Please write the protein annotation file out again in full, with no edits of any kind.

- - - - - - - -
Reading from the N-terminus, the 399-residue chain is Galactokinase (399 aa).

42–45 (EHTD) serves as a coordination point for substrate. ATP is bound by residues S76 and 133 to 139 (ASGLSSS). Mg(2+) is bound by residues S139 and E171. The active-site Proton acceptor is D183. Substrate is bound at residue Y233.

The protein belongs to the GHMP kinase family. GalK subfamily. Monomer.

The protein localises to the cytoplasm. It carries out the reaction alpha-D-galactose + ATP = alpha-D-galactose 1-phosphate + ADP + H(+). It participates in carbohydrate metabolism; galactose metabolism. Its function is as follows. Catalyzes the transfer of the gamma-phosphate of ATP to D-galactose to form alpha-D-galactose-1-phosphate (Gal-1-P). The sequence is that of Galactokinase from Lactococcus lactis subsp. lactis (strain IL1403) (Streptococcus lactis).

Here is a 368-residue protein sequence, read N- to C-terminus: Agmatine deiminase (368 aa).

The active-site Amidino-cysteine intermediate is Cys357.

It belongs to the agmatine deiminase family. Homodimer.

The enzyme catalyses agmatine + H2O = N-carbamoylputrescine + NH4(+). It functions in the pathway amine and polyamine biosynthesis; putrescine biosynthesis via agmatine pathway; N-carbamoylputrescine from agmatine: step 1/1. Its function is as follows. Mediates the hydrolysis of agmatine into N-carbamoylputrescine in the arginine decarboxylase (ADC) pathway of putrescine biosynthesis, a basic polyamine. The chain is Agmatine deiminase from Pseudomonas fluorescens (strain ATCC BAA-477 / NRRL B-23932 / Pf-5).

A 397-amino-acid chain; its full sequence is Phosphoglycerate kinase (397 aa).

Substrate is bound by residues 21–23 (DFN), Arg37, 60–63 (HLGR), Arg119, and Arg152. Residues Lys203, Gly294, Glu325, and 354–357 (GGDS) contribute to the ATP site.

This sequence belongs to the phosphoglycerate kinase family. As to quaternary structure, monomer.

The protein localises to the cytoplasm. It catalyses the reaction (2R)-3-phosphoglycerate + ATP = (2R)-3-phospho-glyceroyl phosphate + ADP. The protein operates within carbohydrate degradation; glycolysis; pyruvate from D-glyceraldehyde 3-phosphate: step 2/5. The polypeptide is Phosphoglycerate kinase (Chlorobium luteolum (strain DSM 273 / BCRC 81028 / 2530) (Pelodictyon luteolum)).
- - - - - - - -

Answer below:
Reading from the N-terminus, the 399-residue chain is Galactokinase (399 aa).

42–45 (EHTD) serves as a coordination point for substrate. ATP is bound by residues S76 and 133 to 139 (ASGLSSS). Mg(2+) is bound by residues S139 and E171. The active-site Proton acceptor is D183. Substrate is bound at residue Y233.

The protein belongs to the GHMP kinase family. GalK subfamily. Monomer.

The protein localises to the cytoplasm. It carries out the reaction alpha-D-galactose + ATP = alpha-D-galactose 1-phosphate + ADP + H(+). It participates in carbohydrate metabolism; galactose metabolism. Its function is as follows. Catalyzes the transfer of the gamma-phosphate of ATP to D-galactose to form alpha-D-galactose-1-phosphate (Gal-1-P). The sequence is that of Galactokinase from Lactococcus lactis subsp. lactis (strain IL1403) (Streptococcus lactis).

Here is a 368-residue protein sequence, read N- to C-terminus: Agmatine deiminase (368 aa).

The active-site Amidino-cysteine intermediate is Cys357.

It belongs to the agmatine deiminase family. Homodimer.

The enzyme catalyses agmatine + H2O = N-carbamoylputrescine + NH4(+). It functions in the pathway amine and polyamine biosynthesis; putrescine biosynthesis via agmatine pathway; N-carbamoylputrescine from agmatine: step 1/1. Its function is as follows. Mediates the hydrolysis of agmatine into N-carbamoylputrescine in the arginine decarboxylase (ADC) pathway of putrescine biosynthesis, a basic polyamine. The chain is Agmatine deiminase from Pseudomonas fluorescens (strain ATCC BAA-477 / NRRL B-23932 / Pf-5).

A 397-amino-acid chain; its full sequence is Phosphoglycerate kinase (397 aa).

Substrate is bound by residues 21–23 (DFN), Arg37, 60–63 (HLGR), Arg119, and Arg152. Residues Lys203, Gly294, Glu325, and 354–357 (GGDS) contribute to the ATP site.

This sequence belongs to the phosphoglycerate kinase family. As to quaternary structure, monomer.

The protein localises to the cytoplasm. It catalyses the reaction (2R)-3-phosphoglycerate + ATP = (2R)-3-phospho-glyceroyl phosphate + ADP. The protein operates within carbohydrate degradation; glycolysis; pyruvate from D-glyceraldehyde 3-phosphate: step 2/5. The polypeptide is Phosphoglycerate kinase (Chlorobium luteolum (strain DSM 273 / BCRC 81028 / 2530) (Pelodictyon luteolum)).